"Let food be thy medicine, thy medicine shall be thy food."
As Hippocrates said, "Let food be thy medicine, thy medicine shall be thy food." However, a quick scan of the Mosaic Law--the first five books of the Old Testament--makes the food laws contained within seem purely arbitrary or contrived. Closer examination, though, reveals that these laws reflect both the health benefits and dangers of the foods involved, particularly considering the food preparation methods of the time. Raw or improperly prepared shellfish, for example, could carry the dangerous (and potentially fatal) bacteria Vibrio vulnificus. Oily fish (such as salmon, trout, and tuna), on the other hand, fit perfectly within the acceptable foods and provide significant health benefits.
Fish oil has been linked to ocular health, cardiovascular health, and mental health. The fish oil derived from oily fish is an important source of the omega-3 fatty acids docosahexaenoic acid (DHA) and eicosapentaenoic acid (EPA).
In truth, these omega-3 acids are not produced by oily fish. Rather, the fish consume it through their own diet. Both EPA and DHA are formed within algae, so as the fish eat the algae they acquire a concentration of omega-3 fatty acids.
When it comes to omega-3 acids, not all fish are created equal. Oilier saltwater fish like trout, tuna, and salmon contain higher concentrations of EPA and DHA than leaner fish, such as cod, haddock, and pollock. These leaner fish do contain omega-3 acids, though primarily in the liver and not nearly in the same amounts. A fillet from an oily fish, on the other hand, may contain upwards of 30 percent oil.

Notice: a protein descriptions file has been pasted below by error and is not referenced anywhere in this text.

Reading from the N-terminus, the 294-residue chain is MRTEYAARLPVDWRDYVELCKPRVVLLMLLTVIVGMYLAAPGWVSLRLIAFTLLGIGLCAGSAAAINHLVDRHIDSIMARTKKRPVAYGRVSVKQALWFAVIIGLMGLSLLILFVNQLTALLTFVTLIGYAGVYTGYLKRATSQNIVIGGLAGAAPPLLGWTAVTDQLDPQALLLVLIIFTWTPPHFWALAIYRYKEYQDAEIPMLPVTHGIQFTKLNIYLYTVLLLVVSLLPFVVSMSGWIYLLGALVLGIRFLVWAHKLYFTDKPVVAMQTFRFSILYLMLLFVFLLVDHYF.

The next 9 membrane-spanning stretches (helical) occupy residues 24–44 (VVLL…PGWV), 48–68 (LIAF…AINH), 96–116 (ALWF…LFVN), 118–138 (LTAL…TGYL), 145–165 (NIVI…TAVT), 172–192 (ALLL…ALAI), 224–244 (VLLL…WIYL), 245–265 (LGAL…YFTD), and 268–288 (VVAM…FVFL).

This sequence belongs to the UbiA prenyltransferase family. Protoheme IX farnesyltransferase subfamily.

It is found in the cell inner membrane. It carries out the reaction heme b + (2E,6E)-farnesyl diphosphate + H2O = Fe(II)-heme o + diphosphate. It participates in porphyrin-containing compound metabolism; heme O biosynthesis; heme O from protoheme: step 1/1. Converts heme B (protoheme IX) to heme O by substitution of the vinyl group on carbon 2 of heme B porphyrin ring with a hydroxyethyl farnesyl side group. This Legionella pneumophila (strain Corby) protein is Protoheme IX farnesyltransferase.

Studies have shown a connection between the consumption of fish or fish oil products and the prevention of heart attacks, strokes, clogged arteries, or high blood pressure. For patients who have already experienced a heart attack, omega-3 fatty acids appear to reduce the risk of cardiac death. Overall, consuming fish oils can have a positive effect on the functioning of the cardiovascular system.
Brain function may also be preserved by the consumption of fish oils. Those who eat fish and/or fish oil supplements generally experience a heighten ability to concentrate, lower levels of memory loss, and a decreased chance of developing dementia. DHA in particular is believed to be associated with the prevention of Alzheimer's disease. Fish oil may also have beneficial effects on those prone to depression, schizophrenia, attention deficit hyperactivity disorder (ADHD), or other psychiatric disorders.
With its anti-inflammatory effects, fish oil is an important ingredient in the treatment of asthma, lupus, and rheumatoid arthritis symptoms. Joint pain may be significantly reduced by diets that regularly include omega-3 fatty acids.
Fish oils can also affect eyesight. Specifically, the progression of macular degeneration--a condition resulting in the loss of vision among the elderly--can be slowed or even prevented by the consumption of omega-3 acids.
As the fetuses and newborns in particular require these omega-3 acids, it is recommended that pregnant women and breastfeeding mothers ensure that their diet include a healthy supply of both EPA and DHA to pass on to the children. Fish oil consumption may also help prevent postpartum depression and premature birth.
Omega-3 fatty acids can also provide healthy benefits for the skin. Skin has been found to be smoother and more elastic in patients who consume fish regularly. Plus, it has been suggested that the aging process and the formation of wrinkles can be slowed.
Such supplements can help ensure a diet containing an adequate amount of omega-3 acids, thus providing for many of the health benefits associated with fish oils.